More than 60 clubs at lunchtime and after school - sports, music, drama, Hama Beads, Minecraft, debating – ‘if the children come up with an idea, we try to facilitate it’ (request for a slide from the roof of the building into a swimming pool is still in the consideration phase). School excels at chess and nurtures national champions, though there are plenty of interhouse competitions for all abilities. The aim is to develop the skills and strengths of character, which along with a sound academic basis, make for a happy and successful graduation to the next stage of education. Four houses and system of house points in place, with minus marks for rare incidences of unwelcome behaviour.

Ambition throughout the prep is for pupils to ‘understand themselves and their learning and to become the best version of themselves that they can be,’ says head. Two simple rules – try your best and be kind – are the undercurrent to all activities. Developing individual character is key. ‘Children are taught to reflect and understand what traits they need to develop from a young age,’ says head. ‘We want to develop pupils who know their self-worth, value others’ talents and can be superb team players now and in the future.’ Forest school for years 1 and 2 in the outdoor classroom helps with this and mindfulness is interwoven into the curriculum, taught through whole school assemblies and as a discrete unit in year 3. Head advocates use of the Headspace app and says children regularly use the techniques independently at break times and before performances to calm themselves - ‘it’s not a gimmick’.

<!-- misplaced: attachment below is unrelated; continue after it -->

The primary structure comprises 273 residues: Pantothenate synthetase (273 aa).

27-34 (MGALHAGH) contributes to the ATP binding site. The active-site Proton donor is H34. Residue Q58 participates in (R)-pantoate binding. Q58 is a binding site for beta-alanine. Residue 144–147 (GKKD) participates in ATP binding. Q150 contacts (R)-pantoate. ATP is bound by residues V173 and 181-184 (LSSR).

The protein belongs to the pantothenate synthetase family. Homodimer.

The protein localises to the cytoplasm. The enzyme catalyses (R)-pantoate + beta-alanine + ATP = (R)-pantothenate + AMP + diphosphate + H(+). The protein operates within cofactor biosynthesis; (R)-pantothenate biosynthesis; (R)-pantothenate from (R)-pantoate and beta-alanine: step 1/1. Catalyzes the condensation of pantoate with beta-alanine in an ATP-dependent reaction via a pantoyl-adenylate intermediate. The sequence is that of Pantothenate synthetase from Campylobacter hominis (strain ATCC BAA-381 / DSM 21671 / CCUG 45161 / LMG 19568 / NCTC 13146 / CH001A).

Attributes are developed in the pre-prep with the help of ‘learning creatures’ – children describe themselves as ‘curious crabs, teamwork turtles, busy bees and independent iguanas’ and are rewarded with house points. This theme transfers to the prep school as CLICK - collaboration leadership, communication kindness – all are cleverly and creatively promoted day-to-day and specifically through activities such as Crystal Maze, Round the World Number Challenge, and Election Day. Pupils demonstrating CLICK attributes – ‘perhaps by being the first person to help if someone who drops their lunch tray, or persistence through an academic struggle’ - are recognised in Friday morning assemblies with a unique and charming ‘beanbag cheer’ (applause breaks out as the head throws a beanbag in the air and falls silent the second it hits the floor).

Parents appreciate this attention to the individual. ‘No aspect of any child is ignored for the sake of academic success or league table positions,’ said one. Another told us, ‘My four children all have different strengths and weaknesses and the teachers have handled them all expertly, supporting where required and stretching where appropriate.’ School matron is well loved for her kind and caring nature and for helping children to pick themselves up and to carry on. Teachers literally go the extra mile, say parents – ‘Whether they’re running alongside children to encourage them during cross country runs, or giving extra reading tuition, it really feels as if no child is left behind,’ said one.

All new pupils and parents are allocated ‘buddy families’ to support a smooth transition and the warm and welcoming feel is noted by joiners of all ages, but particularly those who fill the odd space above the reception main entry point. Weekly e-newsletter ‘CLICK’ is a ‘window on the world of learning,’ as well as being a source of essential school information. Staff are available on a day-to-day basis via telephone or email.

Uniform has been refined in recent years and multipurpose items added - most can be bought anywhere though branded clothing (still a little pricey, grumble parents) only from local supplier. The charming, bright red and tartan combo somehow suits this sunny, Suffolk school with its strong moral values and a clear sense of purpose.

The last word

A treasure of a school where children are given the academic foundation and a toolkit to build a bridge to their own fulfilling future.

Special Education Needs